“Everybody does it” is never a strong argument, whether the statement applies to evading taxes, cheating on school exams, stealing office supplies or eavesdropping on neighbors. For one thing, it’s untrue: Everybody does not do it. For another, it’s irrelevant.
But that is the argument made by the U.S. government these days. It’s the only argument the government can make, of course—that, and “because we can,” which is equally lame—and the fact that Europeans seem uninclined to let it rest there is heartening. With the United States looking a lot like the Soviet Union of yore in its embrace of a vast state security system that knows everything about everybody—including, it’s now reported, the pope—our problem-plagued democracy needs all the push back to repression it can get, both from people outside the country and within.
A report in the Italian news magazine Panorama that the National Security Agency (N.S.A.) spied on Cardinal Jorge Mario Bergoglio and other prelates before the recent conclave is being denied by the N.S.A., but N.S.A. denials of responsibility during the recent spy scandal have not proved completely trustworthy. The N.S.A. statement that it did not “target” the Vatican may need to be parsed and could indicate that it collected information on the Vatican without authorizing a special operation to do so.
If the allegations of surveillance are true, they deserve a more robust response from the Vatican than the recent statement that “We don’t know anything about this and in any case we don’t have any concerns about it.” What is the justification for the U.S. eavesdropping on the Vatican? There is none. Terrorism, the rationale for surveillance routinely trotted out by U.S. officials, is hard to argue in this case. If the Vatican isn’t concerned, it should be, not only to protect the integrity of its image, projects and mission, but because the evisceration of privacy, the blurring of the line between public and private, is the hallmark of totalitarianism. The Catholic Church’s history during the Inquisition should make it more aware of the corrosive effects of mass surveillance on both those spying and those spied upon, more sensitive to the abuse of freedom, not less.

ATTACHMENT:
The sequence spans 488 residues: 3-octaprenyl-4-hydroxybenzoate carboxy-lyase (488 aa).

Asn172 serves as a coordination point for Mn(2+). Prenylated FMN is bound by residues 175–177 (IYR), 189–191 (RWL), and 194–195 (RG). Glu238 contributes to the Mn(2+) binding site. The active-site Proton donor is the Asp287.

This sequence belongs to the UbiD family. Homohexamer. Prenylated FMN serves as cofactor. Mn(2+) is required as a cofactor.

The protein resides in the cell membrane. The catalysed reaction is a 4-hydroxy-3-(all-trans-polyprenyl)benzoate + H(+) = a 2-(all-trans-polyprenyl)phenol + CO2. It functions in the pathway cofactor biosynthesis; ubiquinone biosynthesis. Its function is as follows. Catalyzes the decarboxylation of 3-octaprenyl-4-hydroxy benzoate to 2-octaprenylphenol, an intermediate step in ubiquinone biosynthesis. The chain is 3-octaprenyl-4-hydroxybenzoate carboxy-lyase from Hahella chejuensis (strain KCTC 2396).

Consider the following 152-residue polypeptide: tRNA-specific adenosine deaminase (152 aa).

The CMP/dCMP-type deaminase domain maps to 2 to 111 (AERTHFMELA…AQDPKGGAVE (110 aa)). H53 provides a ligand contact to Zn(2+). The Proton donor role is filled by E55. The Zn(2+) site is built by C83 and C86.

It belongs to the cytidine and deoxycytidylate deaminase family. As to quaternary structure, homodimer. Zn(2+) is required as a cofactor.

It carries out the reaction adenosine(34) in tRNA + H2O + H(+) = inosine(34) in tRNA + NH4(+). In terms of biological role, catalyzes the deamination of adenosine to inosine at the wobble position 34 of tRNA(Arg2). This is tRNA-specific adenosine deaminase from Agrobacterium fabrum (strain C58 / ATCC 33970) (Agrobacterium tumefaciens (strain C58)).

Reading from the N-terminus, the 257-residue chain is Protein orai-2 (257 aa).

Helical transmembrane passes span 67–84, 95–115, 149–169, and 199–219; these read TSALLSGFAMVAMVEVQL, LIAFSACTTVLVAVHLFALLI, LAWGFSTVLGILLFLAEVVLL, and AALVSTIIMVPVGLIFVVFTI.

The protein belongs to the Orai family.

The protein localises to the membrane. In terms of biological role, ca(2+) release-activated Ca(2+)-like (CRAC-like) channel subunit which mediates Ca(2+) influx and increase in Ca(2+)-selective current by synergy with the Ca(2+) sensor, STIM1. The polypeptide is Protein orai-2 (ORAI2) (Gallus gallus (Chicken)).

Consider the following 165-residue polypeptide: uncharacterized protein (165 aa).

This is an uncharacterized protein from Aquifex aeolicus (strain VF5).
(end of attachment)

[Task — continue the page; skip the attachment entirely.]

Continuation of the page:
An apology, a sincere action of contrition and a pledge not to repeat its offences are in order from the United States. Humility has never been a U.S. virtue, but what a wonderful thing if it were to become one. Diverting the money currently spent scrutinizing millions of people’s telephone calls and email to education, infrastructure, health care or protection of the environment would all be a more worthwhile expenditure of U.S. funds and could certainly include building defenses against other countries surveilling us the way we do them. Yes, some other countries spy too—and we all probably know who they are—but a first step towards changing that is curbing the culture of impunity in which the the world’s biggest (or one of the biggest, certainly) spy agency operates. If the United States is reined in, it will be more likely to force restrictions on others. Public outrage from U.S. citizens, from the U.S. Congress, from other countries and even the Vatican needs to force a change in business as usual at the N.S.A.